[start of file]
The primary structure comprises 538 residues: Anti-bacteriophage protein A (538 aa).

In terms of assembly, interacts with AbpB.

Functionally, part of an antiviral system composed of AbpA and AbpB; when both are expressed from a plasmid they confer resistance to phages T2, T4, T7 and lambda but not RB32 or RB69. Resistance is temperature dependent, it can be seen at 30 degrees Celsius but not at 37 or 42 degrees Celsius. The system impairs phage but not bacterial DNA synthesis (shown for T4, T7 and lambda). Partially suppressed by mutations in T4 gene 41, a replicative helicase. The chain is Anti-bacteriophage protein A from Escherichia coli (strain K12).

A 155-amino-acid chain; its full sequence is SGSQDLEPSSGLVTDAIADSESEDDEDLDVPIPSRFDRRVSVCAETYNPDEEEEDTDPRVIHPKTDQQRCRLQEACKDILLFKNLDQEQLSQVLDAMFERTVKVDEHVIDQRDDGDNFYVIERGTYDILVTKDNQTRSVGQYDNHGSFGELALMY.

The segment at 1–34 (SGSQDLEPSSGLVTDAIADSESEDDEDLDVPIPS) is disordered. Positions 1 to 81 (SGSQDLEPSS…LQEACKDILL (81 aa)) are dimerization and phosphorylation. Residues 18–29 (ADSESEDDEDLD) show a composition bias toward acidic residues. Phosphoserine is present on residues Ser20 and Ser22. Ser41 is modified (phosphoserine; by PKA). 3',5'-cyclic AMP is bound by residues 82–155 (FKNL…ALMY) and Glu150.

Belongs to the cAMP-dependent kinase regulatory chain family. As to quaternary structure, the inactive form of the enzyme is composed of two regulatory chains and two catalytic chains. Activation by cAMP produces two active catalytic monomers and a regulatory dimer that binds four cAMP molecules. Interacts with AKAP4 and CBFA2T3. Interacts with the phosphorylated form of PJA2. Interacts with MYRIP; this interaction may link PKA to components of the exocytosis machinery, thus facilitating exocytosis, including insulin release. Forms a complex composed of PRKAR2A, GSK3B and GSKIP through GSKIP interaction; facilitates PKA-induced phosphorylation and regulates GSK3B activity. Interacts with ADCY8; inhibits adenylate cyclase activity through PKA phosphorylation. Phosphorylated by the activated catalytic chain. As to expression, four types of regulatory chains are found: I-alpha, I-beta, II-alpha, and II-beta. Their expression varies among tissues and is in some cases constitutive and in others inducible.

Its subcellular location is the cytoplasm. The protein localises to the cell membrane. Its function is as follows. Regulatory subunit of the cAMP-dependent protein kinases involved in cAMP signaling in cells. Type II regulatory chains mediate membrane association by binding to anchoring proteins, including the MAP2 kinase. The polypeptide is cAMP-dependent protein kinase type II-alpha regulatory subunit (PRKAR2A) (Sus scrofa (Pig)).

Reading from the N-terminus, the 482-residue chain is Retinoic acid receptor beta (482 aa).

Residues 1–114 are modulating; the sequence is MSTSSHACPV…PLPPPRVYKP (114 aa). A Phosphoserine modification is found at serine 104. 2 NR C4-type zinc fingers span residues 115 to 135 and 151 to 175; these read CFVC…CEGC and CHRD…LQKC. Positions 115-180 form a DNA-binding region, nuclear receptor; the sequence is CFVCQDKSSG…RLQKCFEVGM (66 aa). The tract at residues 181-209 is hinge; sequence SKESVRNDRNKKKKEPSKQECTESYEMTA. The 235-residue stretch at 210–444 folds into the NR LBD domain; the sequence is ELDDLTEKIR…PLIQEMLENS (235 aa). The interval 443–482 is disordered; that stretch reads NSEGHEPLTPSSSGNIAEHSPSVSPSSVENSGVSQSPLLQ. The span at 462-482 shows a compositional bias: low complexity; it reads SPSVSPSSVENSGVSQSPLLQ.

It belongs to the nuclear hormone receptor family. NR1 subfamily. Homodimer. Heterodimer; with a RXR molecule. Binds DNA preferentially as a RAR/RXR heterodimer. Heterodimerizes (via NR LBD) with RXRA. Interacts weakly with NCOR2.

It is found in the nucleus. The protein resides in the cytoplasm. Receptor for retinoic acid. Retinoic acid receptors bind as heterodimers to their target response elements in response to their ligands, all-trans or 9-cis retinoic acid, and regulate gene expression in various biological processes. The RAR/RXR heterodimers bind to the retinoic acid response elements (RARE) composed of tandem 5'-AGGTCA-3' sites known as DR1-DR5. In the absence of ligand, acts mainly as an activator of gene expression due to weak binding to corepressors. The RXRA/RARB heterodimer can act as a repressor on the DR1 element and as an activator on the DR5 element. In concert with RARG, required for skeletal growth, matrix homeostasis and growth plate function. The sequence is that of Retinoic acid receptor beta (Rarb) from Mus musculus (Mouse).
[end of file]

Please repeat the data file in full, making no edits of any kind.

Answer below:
The primary structure comprises 538 residues: Anti-bacteriophage protein A (538 aa).

In terms of assembly, interacts with AbpB.

Functionally, part of an antiviral system composed of AbpA and AbpB; when both are expressed from a plasmid they confer resistance to phages T2, T4, T7 and lambda but not RB32 or RB69. Resistance is temperature dependent, it can be seen at 30 degrees Celsius but not at 37 or 42 degrees Celsius. The system impairs phage but not bacterial DNA synthesis (shown for T4, T7 and lambda). Partially suppressed by mutations in T4 gene 41, a replicative helicase. The chain is Anti-bacteriophage protein A from Escherichia coli (strain K12).

A 155-amino-acid chain; its full sequence is SGSQDLEPSSGLVTDAIADSESEDDEDLDVPIPSRFDRRVSVCAETYNPDEEEEDTDPRVIHPKTDQQRCRLQEACKDILLFKNLDQEQLSQVLDAMFERTVKVDEHVIDQRDDGDNFYVIERGTYDILVTKDNQTRSVGQYDNHGSFGELALMY.

The segment at 1–34 (SGSQDLEPSSGLVTDAIADSESEDDEDLDVPIPS) is disordered. Positions 1 to 81 (SGSQDLEPSS…LQEACKDILL (81 aa)) are dimerization and phosphorylation. Residues 18–29 (ADSESEDDEDLD) show a composition bias toward acidic residues. Phosphoserine is present on residues Ser20 and Ser22. Ser41 is modified (phosphoserine; by PKA). 3',5'-cyclic AMP is bound by residues 82–155 (FKNL…ALMY) and Glu150.

Belongs to the cAMP-dependent kinase regulatory chain family. As to quaternary structure, the inactive form of the enzyme is composed of two regulatory chains and two catalytic chains. Activation by cAMP produces two active catalytic monomers and a regulatory dimer that binds four cAMP molecules. Interacts with AKAP4 and CBFA2T3. Interacts with the phosphorylated form of PJA2. Interacts with MYRIP; this interaction may link PKA to components of the exocytosis machinery, thus facilitating exocytosis, including insulin release. Forms a complex composed of PRKAR2A, GSK3B and GSKIP through GSKIP interaction; facilitates PKA-induced phosphorylation and regulates GSK3B activity. Interacts with ADCY8; inhibits adenylate cyclase activity through PKA phosphorylation. Phosphorylated by the activated catalytic chain. As to expression, four types of regulatory chains are found: I-alpha, I-beta, II-alpha, and II-beta. Their expression varies among tissues and is in some cases constitutive and in others inducible.

Its subcellular location is the cytoplasm. The protein localises to the cell membrane. Its function is as follows. Regulatory subunit of the cAMP-dependent protein kinases involved in cAMP signaling in cells. Type II regulatory chains mediate membrane association by binding to anchoring proteins, including the MAP2 kinase. The polypeptide is cAMP-dependent protein kinase type II-alpha regulatory subunit (PRKAR2A) (Sus scrofa (Pig)).

Reading from the N-terminus, the 482-residue chain is Retinoic acid receptor beta (482 aa).

Residues 1–114 are modulating; the sequence is MSTSSHACPV…PLPPPRVYKP (114 aa). A Phosphoserine modification is found at serine 104. 2 NR C4-type zinc fingers span residues 115 to 135 and 151 to 175; these read CFVC…CEGC and CHRD…LQKC. Positions 115-180 form a DNA-binding region, nuclear receptor; the sequence is CFVCQDKSSG…RLQKCFEVGM (66 aa). The tract at residues 181-209 is hinge; sequence SKESVRNDRNKKKKEPSKQECTESYEMTA. The 235-residue stretch at 210–444 folds into the NR LBD domain; the sequence is ELDDLTEKIR…PLIQEMLENS (235 aa). The interval 443–482 is disordered; that stretch reads NSEGHEPLTPSSSGNIAEHSPSVSPSSVENSGVSQSPLLQ. The span at 462-482 shows a compositional bias: low complexity; it reads SPSVSPSSVENSGVSQSPLLQ.

It belongs to the nuclear hormone receptor family. NR1 subfamily. Homodimer. Heterodimer; with a RXR molecule. Binds DNA preferentially as a RAR/RXR heterodimer. Heterodimerizes (via NR LBD) with RXRA. Interacts weakly with NCOR2.

It is found in the nucleus. The protein resides in the cytoplasm. Receptor for retinoic acid. Retinoic acid receptors bind as heterodimers to their target response elements in response to their ligands, all-trans or 9-cis retinoic acid, and regulate gene expression in various biological processes. The RAR/RXR heterodimers bind to the retinoic acid response elements (RARE) composed of tandem 5'-AGGTCA-3' sites known as DR1-DR5. In the absence of ligand, acts mainly as an activator of gene expression due to weak binding to corepressors. The RXRA/RARB heterodimer can act as a repressor on the DR1 element and as an activator on the DR5 element. In concert with RARG, required for skeletal growth, matrix homeostasis and growth plate function. The sequence is that of Retinoic acid receptor beta (Rarb) from Mus musculus (Mouse).